Any team with aspirations — yes, still — is supposed to beat the winless , at home, on national television, against a backup quarterback. Anything less and expect a vulture convention this week in Florham Park. The film from the will not be packaged and sold as an instructional video for budding Darrelle Revises or Mark Sanchezes. At least, it shouldn’t be.
But if the Jets remain intent on pursuing New England and Buffalo in the A.F.C. East — — they can take solace in knowing that they are not the worst team in the division, a distinction that before Miami visited MetLife Stadium seemed at least open to debate. The Jets had lost their last three games, all on the road, all against playoff-caliber teams, and looked miserable doing so. A fairer evaluation of the Jets may or may not come next week, when the San Diego Chargers (4-1) arrive.
“It’s kind of a relief, but it’s bittersweet because we never should have put ourselves in this position,” said guard Matt Slauson.
On Monday, it was not that they played much better; it was that they happened to play better than the Dolphins, who failed to defeat Coach Rex Ryan in New Jersey for the first time.
In the first half, the Jets’ offense compiled as many yards as Revis did on his 100-yard interception return, a sprint that energized a sagging team and a lethargic crowd, and that in a few weeks could be remembered— maybe, just maybe — as the play that reversed their fortunes.
“This was key for us,” Revis said. “Losing, especially in this business, it’s tough. It’s hard during the week. It’s hard coming to work. It leaves a nasty taste in your mouth. And we wanted to get this win.”
Against the 31st-ranked pass defense, Sanchez threw for 5 yards in the first quarter, then 196 over the final three, finishing 14 for 25 with a touchdown pass to Santonio Holmes and, for the second consecutive game, no interceptions.
Ryan’s face puckered in mock disbelief last week when asked if he would have trouble motivating his players against an 0-4 team. “We look in the mirror and we see 0-3,” said Ryan, referring to the Jets’ past three games. Still, nothing was left to chance.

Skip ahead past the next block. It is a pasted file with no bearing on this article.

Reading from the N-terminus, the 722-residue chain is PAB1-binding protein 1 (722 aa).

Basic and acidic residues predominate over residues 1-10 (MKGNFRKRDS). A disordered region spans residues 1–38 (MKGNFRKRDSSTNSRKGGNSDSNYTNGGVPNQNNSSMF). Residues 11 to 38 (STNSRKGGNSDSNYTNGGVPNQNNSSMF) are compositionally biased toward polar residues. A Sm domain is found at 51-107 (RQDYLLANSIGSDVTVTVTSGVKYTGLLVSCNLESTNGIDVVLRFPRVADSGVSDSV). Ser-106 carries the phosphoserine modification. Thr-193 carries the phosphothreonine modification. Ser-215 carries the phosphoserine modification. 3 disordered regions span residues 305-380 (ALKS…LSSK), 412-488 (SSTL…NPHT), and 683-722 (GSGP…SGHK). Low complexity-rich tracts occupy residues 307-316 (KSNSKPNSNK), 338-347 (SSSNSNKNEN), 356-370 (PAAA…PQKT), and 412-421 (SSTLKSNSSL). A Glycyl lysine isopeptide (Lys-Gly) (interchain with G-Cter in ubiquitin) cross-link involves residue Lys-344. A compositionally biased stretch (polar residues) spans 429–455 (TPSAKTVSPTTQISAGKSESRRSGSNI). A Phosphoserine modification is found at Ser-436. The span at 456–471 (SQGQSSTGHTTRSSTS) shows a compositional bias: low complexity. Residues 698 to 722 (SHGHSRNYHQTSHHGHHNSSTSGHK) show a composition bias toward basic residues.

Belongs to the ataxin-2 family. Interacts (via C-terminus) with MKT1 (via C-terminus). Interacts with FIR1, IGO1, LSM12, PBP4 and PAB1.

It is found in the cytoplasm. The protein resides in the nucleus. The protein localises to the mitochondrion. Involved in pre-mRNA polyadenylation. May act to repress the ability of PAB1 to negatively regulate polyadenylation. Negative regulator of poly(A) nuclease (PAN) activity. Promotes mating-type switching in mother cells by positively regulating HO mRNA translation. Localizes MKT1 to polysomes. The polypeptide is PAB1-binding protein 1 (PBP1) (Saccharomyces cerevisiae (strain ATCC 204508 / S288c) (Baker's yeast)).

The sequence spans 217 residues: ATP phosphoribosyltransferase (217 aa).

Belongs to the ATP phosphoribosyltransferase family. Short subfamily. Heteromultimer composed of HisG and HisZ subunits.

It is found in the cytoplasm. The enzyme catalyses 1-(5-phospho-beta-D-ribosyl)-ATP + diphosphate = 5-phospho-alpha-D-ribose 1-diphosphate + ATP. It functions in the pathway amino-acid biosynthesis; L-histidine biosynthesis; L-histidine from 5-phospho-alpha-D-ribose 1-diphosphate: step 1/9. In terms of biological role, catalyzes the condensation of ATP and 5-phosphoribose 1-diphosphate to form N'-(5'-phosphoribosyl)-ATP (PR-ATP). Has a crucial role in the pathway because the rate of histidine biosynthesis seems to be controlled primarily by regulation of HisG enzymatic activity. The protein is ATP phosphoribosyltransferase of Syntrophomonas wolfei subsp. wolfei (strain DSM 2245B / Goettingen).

On Sunday night at the Jets’ hotel, the fighter Frankie Edgar addressed the team for the second time in 10 months.
“This year kind of hit home a lot more,” guard Matt Slauson said. The team watched an Edgar fight in which “he was getting killed so much that it was amazing he could even still stand.”
“And then he just kept on fighting and kept on fighting, and ended up getting a knockout,” Slauson said. “That’s kind of where we’re at. We’ve been on the verge of being knocked out and guys just keep on battling.”
Knocked out — in the figurative sense, Slauson meant. The squabbling in the Jets’ locker room reached a climax Friday, when guard Brandon Moore expressed his frustration with another round of critical comments made by Holmes. The next day, Ryan preached unity during a team meeting. He also spoke individually with Holmes and Moore.
“We had to get some things off our chest,” Ryan said.
If this football thing does not work out for Ryan, he might have a future in international relations. His decision to send out only Moore and Holmes for the coin toss, a ploy dubbed “awesome” by Sanchez, doubled as a peacekeeping mission.
“That was just a coincidence,” Ryan said, laughing.
“That’s over with,” Moore said.
“That was last week,” Holmes said.
And so it was, but this week, the Jets’ offensive problems still loomed large. In hopes of resuscitating the 28th-ranked unit, Ryan elected to receive the ball.
The Jets were not asking for much — just a quick start from their offense. On second thought, that is asking for a lot. A group that professed to notice improvement toward the end of the Oct. 9 game in New England opened the contest in precisely the same way, by going three-and-out on its first four possessions. For the quarter, it amassed 10 yards — 163 fewer than the Dolphins.
“There was tension a little bit to kind of get going,” LaDainian Tomlinson said. “We didn’t want to fall behind.”